A Calm Storm

The blog of Sholeh Samadani Munion

the imaginary conversation

You’re right. None of us are meant to be alone. It gets us into trouble in so many ways. I mean, if you choose it, that is one thing. But to choose solitude, or at least be content with it…well.

-I imagine that this process is a lot easier when we’re honest about what we’re looking for.

Would you have been this honest 10 years ago? Or even 5?

-No, but we delude ourselves into this journey that has taken years, and now we find ourselves successful in some ways, but all seeking this connection that we still haven’t found. Finding the connection doesn’t fix everything, but then we can focus on other things.

So I guess it comes to the fact that we are here, in this time and place, and we have a choice to make. We never found our way before this, and we’re surprised to find ourselves in the dark, holding on.

-It really is a choice. We choose our life, our love, in the infinite confusion that is now. We can’t stop running from things that make sense. We have been doing it too long, it is almost an addiction. We are afraid to make mistakes, to make the wrong choice. But we’re running from what could be the easiest choice.

I am not going to get an answer to this, am I?


One thought on “the imaginary conversation

  1. None of us are meant to be alone…. and sometimes we CHOOSE solitude….

    And still some of our loneliest moments are when we are surrounded by friends or family…are they not? And is solitude a choice when the alternative is sorrow and disconnection?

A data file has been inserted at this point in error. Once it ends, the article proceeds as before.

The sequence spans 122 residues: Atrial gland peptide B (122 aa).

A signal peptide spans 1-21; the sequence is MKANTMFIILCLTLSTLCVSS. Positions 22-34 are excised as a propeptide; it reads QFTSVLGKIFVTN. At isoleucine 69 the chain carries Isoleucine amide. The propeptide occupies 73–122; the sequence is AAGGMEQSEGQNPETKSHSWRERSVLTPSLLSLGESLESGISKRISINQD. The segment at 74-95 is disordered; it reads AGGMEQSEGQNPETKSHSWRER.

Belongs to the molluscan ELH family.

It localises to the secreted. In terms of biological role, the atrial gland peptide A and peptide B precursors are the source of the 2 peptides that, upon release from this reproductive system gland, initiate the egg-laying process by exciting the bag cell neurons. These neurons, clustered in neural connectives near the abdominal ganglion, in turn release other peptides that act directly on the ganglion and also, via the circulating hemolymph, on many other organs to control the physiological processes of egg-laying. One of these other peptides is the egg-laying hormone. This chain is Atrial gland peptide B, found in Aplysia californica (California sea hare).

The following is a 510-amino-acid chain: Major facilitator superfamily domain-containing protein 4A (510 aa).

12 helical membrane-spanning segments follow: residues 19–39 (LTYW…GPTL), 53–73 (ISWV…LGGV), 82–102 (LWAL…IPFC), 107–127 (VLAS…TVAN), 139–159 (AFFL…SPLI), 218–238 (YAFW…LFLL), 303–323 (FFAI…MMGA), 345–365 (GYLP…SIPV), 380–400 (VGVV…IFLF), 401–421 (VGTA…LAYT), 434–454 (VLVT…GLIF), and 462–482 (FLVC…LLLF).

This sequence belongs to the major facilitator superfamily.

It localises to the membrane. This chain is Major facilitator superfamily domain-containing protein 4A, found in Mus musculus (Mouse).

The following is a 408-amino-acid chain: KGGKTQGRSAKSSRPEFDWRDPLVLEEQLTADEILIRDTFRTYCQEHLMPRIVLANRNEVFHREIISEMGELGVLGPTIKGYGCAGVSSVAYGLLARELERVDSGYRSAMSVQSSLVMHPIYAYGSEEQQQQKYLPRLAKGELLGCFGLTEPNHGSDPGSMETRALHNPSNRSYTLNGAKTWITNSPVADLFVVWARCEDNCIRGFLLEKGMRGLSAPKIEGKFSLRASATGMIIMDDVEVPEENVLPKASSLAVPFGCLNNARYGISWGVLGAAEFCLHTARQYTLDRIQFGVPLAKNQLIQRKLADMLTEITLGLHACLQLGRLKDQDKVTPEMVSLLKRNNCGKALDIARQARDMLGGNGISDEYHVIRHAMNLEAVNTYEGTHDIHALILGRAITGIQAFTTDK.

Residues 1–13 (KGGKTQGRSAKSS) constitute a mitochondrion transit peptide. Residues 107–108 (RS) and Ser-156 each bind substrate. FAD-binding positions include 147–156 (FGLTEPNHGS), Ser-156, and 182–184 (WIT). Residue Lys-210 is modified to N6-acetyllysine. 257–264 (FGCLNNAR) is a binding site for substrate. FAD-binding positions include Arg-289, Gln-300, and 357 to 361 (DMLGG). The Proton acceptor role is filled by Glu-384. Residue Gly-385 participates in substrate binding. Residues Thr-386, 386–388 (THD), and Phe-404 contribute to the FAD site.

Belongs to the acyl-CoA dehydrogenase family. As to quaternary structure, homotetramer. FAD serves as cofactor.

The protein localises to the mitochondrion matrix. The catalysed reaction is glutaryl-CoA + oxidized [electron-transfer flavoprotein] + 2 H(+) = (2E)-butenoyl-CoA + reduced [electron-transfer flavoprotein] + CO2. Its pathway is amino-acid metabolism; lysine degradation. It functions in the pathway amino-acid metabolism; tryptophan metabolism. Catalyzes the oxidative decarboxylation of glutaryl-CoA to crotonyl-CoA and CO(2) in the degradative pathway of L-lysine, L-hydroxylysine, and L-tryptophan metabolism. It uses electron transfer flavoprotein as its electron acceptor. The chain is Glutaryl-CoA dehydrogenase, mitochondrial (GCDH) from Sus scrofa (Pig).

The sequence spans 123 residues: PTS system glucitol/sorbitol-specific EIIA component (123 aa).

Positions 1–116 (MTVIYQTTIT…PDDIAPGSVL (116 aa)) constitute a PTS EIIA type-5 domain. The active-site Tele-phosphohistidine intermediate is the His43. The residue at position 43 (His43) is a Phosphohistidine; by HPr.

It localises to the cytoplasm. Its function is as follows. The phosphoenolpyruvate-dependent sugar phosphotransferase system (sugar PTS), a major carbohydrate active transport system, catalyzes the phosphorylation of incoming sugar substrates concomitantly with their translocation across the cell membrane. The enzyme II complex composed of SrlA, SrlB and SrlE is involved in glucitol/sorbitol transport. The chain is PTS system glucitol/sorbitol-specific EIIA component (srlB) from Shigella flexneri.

The real lie is that we are content with the disconnect of material affinities (we both like indie rock and laugh at the same jokes!) in the absence of genuine soul recognition and love.

    The real comfort lies in the intangible, unknowable, hard to visualize, hard to recognize, comfort of God. The only Partner in life that provides the ultimate fulfillment–that my base and material self rejects on a daily basis. Give me the comfort of a hand, holding mine. Give me the comfort of a voice in my ear-whispers that tickle my neck with laughter. Give me the tangible comfort of a person to come home to, who cooks me dinner and tucks me in at night…and I will tell you that I knew and loved God better. I know this is wrong. This is my struggle. My ability to recognize the fallacy of these sentiments waxes and wanes with every moment.

    There is an answer. I just haven’t chosen to believe it just yet.

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